Purse nor Scrip

It’s good to be prepared and conscientious, but it’s also important to make room for other people to serve.

When Jesus called seventy missionaries and sent them out, two by two, to preach the gospel, He instructed them to travel lightly. “Carry neither purse, nor scrip,” He said, “nor [extra pair of] shoes.” He told them that other people would be willing to feed them, and that they should accept the help, “for the labourer is worthy of his hire” (Luke 10:4, 7).

A purse (ballantion in Greek) is a bag for money. A scrip (pera) is a bag for carrying provisions. These missionaries were to pack lightly, not bringing everything they might need, trusting God and other people to provide for them as they served.

When Alma gave up the office of chief judge to travel throughout the land building up the church, he seems to have followed a similar pattern. Given his prominence, he surely could have arranged to travel comfortably. But in the city of Ammonihah, he approached a stranger named Amulek and asked, “Will ye give to an humble servant of God something to eat?” (Alma 8:19). Amulek welcomed Alma into his home and was greatly blessed by Alma’s presence. (See Alma 10:10-11.)

In 1832, the Lord provided similar guidance to modern missionaries:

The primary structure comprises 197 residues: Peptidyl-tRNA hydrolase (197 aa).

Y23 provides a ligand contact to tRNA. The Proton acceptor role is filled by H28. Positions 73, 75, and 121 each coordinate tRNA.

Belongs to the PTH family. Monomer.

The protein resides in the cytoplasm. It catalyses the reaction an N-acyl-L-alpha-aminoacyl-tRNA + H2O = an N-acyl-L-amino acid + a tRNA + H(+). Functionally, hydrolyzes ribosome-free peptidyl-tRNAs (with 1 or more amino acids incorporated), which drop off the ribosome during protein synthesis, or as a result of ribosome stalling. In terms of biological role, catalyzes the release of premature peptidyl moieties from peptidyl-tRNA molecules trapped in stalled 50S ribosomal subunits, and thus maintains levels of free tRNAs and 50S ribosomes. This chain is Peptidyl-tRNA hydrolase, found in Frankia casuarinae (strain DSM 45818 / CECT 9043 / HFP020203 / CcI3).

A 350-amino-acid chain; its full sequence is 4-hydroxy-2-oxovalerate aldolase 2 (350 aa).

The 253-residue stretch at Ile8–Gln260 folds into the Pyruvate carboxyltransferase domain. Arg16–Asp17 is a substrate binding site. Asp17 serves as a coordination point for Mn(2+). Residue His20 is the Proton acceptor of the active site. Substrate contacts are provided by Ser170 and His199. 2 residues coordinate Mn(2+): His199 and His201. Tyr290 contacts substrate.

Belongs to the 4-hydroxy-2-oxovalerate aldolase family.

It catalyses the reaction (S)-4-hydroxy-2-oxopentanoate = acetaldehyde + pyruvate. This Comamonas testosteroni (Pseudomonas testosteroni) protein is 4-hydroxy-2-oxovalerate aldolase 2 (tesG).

Let no man among you, for this commandment is unto all the faithful who are called of God in the church unto the ministry, from this hour take purse or scrip, that goeth forth to proclaim this gospel of the kingdom….

And whoso receiveth you, there I will be also….

Whoso receiveth you receiveth me; and the same will feed you, and clothe you, and give you money.

And he who feeds you, or clothes you, or gives you money, shall in nowise lose his reward.

Doctrine and Covenants 84:86, 88-90

Today, I will remember not to overprepare. I will be diligent in fulfilling my responsibilities, but I won’t try to do all the work myself. I’ll make room for others to help, remembering that they will also be blessed for their service.

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